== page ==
I’ve seen this picture floating across the internet for a variety of platforms, and was finally able to trace it back to Canadian illustrator Sarah Lazarovic. In short, this “Buyerarchy” (modeled after Maslow’s “Hierarchy of Needs”) shows how we should behave when we feel the need to buy something new:
People appreciate convenience. Often times, the best solution to any kind of problem is the one that takes the least amount of time and effort— such as a quick trip to the store when we lose or break something. Unfortunately, what we see as quick solutions add up to be a long-term problem for the environment.
I like to think, for the most part (and politics aside), that people like (or at least tolerate) nature. You don’t have to be an outdoorsy person or an environmental activist to think a mountain is pretty or that the ocean is cool. People don’t see a beautiful river and think, “wow, I wish this was flowing with toxic sludge instead of water.”
That means hardest part about being environmentally conscious isn’t disdain towards the environment, but rather the arduous habit of changing our actions. Altering daily habits and routines can be tough when you’re used to doing things a certain way.
What I love about the “Buyerarchy” is that it incentivizes a sustainable lifestyle by saving you time and money. You don’t have to go vegan or swear off wearing shoes, but making smart decisions such as trying to use what you have saves you from a trip to the store and doesn’t cost a thing. Meanwhile, the choice of heading to a thrift shop gives gently used items new life at a cheaper cost. By re-evaluating our actions and how we approach our accumulation of “stuff,” we all can make environmentally friendly decisions that benefit our own lifestyles.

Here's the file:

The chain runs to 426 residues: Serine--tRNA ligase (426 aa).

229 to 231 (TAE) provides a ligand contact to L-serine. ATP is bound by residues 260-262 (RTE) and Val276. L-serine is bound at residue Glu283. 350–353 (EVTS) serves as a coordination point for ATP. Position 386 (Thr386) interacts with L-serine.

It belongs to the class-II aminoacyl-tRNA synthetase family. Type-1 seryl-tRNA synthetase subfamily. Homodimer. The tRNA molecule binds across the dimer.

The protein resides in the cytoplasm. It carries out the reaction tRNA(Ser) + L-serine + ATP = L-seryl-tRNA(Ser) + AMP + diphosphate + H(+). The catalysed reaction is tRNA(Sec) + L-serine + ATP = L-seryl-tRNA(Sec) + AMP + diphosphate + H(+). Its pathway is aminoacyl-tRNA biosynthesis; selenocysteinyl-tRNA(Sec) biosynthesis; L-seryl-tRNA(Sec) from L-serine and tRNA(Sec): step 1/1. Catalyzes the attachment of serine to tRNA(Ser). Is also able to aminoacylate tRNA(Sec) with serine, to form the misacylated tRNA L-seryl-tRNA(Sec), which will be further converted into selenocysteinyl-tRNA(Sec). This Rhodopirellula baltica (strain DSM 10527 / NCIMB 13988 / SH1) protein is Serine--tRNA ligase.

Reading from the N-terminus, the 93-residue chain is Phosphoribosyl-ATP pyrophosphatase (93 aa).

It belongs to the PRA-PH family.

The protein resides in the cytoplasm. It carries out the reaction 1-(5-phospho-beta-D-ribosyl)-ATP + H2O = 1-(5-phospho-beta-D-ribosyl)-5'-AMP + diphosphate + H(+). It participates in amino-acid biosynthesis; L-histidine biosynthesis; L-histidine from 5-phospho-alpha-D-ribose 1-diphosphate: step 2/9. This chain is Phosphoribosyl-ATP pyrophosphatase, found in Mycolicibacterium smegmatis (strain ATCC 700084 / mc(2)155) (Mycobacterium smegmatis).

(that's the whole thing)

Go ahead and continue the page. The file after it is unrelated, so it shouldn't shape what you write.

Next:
Small, conscious behaviors add up and eventually become habits. Nobody is perfect and we all make mistakes, but the “Buyerarchy” is a reminder of what we should strive for when it comes to sustainable buying practices. Give it a shot!
Are you the type of person to borrow from a neighbor? What do you do when you need something you don’t have?